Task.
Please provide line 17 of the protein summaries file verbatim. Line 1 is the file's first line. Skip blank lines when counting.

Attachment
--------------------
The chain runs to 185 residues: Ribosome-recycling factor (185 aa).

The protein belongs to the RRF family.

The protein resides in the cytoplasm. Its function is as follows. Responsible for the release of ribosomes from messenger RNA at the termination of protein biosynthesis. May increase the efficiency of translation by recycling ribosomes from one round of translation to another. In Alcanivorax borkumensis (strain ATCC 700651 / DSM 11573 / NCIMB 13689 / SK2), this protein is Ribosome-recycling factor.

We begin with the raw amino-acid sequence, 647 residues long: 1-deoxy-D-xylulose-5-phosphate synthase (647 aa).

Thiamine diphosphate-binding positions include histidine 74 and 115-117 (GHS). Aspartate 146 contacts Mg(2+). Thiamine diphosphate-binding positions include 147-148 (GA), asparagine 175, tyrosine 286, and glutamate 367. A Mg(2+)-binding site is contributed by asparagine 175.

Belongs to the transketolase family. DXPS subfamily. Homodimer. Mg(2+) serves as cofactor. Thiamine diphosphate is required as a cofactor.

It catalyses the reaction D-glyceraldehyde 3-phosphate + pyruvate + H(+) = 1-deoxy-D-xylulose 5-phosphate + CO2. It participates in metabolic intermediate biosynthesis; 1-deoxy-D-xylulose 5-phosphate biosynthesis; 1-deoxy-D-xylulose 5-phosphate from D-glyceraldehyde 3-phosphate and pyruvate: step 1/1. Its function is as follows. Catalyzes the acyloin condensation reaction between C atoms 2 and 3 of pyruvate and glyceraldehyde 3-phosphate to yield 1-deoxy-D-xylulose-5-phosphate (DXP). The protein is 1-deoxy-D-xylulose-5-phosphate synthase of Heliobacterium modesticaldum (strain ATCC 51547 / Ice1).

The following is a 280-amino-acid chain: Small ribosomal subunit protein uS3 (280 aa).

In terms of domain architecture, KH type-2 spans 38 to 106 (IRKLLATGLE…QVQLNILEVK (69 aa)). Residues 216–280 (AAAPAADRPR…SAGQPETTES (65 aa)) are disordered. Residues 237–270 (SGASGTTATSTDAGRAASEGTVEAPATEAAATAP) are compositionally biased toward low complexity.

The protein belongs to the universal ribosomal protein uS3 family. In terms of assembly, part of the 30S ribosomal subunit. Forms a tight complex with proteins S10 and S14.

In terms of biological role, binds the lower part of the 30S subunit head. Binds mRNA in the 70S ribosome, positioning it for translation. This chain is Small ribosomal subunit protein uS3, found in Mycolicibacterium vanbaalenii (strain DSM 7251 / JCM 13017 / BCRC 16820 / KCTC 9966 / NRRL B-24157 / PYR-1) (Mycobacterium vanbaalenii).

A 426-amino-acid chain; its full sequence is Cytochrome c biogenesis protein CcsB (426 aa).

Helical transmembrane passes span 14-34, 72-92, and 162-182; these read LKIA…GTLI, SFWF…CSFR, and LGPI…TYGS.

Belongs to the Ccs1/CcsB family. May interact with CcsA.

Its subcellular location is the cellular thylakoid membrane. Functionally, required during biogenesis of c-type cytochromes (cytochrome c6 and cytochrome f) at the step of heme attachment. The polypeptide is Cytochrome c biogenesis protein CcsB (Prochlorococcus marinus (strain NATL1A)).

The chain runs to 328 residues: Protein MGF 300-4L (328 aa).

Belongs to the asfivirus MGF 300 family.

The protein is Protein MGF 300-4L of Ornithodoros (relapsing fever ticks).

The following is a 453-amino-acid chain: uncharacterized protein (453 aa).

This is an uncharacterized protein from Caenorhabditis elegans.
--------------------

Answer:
Belongs to the asfivirus MGF 300 family.